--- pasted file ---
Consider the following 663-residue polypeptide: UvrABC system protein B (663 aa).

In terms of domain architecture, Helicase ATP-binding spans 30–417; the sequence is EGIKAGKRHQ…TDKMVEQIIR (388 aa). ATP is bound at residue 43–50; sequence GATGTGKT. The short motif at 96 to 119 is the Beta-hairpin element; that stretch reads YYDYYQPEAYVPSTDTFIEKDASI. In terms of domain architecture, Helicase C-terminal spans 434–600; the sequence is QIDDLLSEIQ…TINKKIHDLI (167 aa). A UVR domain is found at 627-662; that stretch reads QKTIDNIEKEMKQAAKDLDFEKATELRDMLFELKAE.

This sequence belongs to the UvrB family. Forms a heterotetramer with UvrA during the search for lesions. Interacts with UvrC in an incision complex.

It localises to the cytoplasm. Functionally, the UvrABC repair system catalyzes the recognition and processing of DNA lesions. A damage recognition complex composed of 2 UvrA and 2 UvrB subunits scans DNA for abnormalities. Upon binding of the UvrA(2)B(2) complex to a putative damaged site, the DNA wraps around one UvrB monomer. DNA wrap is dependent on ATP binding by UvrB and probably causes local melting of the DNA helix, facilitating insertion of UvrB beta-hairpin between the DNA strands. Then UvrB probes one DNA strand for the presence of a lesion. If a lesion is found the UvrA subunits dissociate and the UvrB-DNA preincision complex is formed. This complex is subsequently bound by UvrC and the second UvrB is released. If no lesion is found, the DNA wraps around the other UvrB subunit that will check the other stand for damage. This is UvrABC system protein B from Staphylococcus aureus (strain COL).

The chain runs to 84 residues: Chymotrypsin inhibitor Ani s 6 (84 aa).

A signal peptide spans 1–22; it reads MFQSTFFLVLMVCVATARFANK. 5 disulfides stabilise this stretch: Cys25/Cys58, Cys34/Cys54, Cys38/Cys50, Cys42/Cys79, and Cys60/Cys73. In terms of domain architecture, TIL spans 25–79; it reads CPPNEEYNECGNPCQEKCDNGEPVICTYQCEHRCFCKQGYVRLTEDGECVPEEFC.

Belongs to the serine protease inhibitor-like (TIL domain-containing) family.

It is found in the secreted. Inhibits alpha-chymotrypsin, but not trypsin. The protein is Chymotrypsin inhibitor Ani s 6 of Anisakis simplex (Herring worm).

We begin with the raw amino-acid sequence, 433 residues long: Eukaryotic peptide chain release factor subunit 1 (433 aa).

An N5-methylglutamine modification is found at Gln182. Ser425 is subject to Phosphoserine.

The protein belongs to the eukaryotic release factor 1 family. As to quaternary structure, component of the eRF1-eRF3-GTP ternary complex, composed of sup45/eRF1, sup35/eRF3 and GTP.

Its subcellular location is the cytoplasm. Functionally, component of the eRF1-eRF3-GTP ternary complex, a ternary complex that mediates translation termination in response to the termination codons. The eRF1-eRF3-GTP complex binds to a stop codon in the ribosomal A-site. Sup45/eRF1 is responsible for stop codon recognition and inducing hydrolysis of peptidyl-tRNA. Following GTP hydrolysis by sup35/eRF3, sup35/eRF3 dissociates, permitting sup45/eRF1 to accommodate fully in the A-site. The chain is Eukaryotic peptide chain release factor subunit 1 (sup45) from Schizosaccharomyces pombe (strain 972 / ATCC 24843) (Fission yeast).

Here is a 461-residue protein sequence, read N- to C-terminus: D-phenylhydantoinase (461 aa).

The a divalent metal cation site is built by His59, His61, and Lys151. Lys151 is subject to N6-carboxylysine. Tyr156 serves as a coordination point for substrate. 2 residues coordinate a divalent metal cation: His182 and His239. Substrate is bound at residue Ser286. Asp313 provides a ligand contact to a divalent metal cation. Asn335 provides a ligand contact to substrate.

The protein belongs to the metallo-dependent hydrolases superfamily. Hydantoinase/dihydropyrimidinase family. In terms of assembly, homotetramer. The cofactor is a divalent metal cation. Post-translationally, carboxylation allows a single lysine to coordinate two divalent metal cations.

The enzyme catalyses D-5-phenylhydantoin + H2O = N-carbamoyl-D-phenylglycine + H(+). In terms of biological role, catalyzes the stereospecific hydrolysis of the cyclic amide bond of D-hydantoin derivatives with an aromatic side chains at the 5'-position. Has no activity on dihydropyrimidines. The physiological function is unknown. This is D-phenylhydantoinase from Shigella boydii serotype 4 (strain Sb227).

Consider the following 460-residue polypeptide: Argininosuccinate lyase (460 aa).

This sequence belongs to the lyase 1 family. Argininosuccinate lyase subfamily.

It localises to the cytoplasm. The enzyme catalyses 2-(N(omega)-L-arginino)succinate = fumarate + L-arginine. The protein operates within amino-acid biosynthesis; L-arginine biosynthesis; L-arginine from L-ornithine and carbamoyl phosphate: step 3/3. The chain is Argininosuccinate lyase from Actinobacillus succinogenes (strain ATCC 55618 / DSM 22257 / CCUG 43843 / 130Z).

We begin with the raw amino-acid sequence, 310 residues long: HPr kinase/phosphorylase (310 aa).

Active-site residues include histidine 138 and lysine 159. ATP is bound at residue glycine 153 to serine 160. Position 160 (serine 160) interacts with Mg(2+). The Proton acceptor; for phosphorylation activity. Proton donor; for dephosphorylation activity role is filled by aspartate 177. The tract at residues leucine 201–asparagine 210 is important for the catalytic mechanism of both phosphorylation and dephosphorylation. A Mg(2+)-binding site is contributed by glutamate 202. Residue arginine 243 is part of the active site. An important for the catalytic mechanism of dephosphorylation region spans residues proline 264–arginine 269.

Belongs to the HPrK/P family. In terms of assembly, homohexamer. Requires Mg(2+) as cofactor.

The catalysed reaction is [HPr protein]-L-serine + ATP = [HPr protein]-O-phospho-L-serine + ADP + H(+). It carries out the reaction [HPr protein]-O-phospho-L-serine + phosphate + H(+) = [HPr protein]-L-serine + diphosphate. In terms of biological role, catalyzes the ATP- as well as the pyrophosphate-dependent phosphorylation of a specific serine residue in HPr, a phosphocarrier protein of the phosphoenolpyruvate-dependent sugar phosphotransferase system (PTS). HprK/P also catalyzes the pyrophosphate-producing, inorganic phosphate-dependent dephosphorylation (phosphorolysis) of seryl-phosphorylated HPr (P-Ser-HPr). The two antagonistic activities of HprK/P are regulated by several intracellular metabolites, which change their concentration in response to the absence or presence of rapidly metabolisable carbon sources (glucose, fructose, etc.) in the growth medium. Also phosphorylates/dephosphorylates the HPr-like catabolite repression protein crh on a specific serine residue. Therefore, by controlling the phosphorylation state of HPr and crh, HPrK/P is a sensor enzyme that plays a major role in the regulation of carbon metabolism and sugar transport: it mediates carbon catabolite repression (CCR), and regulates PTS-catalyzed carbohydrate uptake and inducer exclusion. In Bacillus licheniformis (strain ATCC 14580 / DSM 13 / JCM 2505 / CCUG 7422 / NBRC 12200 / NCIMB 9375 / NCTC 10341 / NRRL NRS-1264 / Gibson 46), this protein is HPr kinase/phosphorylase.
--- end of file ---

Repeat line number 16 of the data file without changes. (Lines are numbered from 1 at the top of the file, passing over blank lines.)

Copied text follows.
The enzyme catalyses D-5-phenylhydantoin + H2O = N-carbamoyl-D-phenylglycine + H(+). In terms of biological role, catalyzes the stereospecific hydrolysis of the cyclic amide bond of D-hydantoin derivatives with an aromatic side chains at the 5'-position. Has no activity on dihydropyrimidines. The physiological function is unknown. This is D-phenylhydantoinase from Shigella boydii serotype 4 (strain Sb227).